When LBJ called for a "political revolution" with his "Great Society" programs, he had the personal history and proven legislative skills to make that revolution credible and to translate that call for change into meaningful legislative action. In modern parlance, he had the "street cred" to get the job done. It is instructive, therefore, to examine the personal legislative history of presidential candidate Bernie Sanders, who is calling for a "political revolution" to see if, like LBJ, he packs the gear to get the job done.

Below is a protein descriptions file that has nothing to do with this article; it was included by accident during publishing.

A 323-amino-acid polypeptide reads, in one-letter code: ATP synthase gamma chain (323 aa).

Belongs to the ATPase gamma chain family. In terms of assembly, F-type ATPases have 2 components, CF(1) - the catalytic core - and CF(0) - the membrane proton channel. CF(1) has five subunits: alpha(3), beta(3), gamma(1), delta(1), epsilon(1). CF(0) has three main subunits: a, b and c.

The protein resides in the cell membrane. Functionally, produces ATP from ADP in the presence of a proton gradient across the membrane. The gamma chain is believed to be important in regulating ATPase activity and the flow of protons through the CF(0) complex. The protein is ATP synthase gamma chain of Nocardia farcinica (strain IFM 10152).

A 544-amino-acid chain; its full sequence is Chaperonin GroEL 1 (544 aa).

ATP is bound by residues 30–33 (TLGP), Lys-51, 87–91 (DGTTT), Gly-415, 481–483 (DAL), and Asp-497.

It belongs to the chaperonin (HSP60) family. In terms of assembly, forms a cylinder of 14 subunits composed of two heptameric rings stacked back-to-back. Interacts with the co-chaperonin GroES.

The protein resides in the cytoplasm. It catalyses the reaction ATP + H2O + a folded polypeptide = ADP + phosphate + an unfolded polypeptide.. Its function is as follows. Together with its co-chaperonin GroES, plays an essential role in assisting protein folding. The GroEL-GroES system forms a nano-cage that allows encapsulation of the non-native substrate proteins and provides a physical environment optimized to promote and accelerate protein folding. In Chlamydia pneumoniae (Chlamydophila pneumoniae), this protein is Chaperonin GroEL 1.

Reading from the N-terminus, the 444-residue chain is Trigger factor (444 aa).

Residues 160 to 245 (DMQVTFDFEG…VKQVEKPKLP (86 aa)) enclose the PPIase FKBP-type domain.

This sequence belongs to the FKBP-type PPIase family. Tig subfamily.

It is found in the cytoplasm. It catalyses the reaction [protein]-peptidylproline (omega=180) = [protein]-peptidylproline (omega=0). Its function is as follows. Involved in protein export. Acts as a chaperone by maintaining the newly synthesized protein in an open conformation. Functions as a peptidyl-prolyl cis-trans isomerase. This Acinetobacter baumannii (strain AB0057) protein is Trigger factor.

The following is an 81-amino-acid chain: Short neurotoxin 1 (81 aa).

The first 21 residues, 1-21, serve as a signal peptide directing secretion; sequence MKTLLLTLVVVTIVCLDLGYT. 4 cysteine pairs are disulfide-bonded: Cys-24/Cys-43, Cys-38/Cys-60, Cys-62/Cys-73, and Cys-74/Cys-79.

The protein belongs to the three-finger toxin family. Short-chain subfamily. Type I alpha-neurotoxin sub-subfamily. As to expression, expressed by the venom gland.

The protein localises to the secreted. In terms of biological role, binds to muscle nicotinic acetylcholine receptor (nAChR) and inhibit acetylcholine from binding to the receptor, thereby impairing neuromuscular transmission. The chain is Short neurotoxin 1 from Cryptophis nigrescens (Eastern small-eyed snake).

So far the means by which a Sanders political revolution will be effected is vague and uncertain. Will millennials descend on Washington D.C. with "Feel the Bern!" signs and expect Republican leaders like Mitch McConnell and Paul Ryan to fall into line? Does anyone think that will work? The House of Representatives currently has a Republican majority of 247. Since numerous Republican state legislatures have gerrymandered their House districts to heavily favor Republicans, how will any of the expensive Sanders initiatives get off of the ground, as all spending bills must start in the House? It is a well-recognized fact that 96% of Congressional incumbents get re-elected. No one who handicaps the 2016 House elections sees the Republicans as losing their majority there. A similar situation exists in the Senate, though the retention of a Republican majority there is not quite as certain. What's the game plan for revolutionary change in the Sanders fantasy playbook?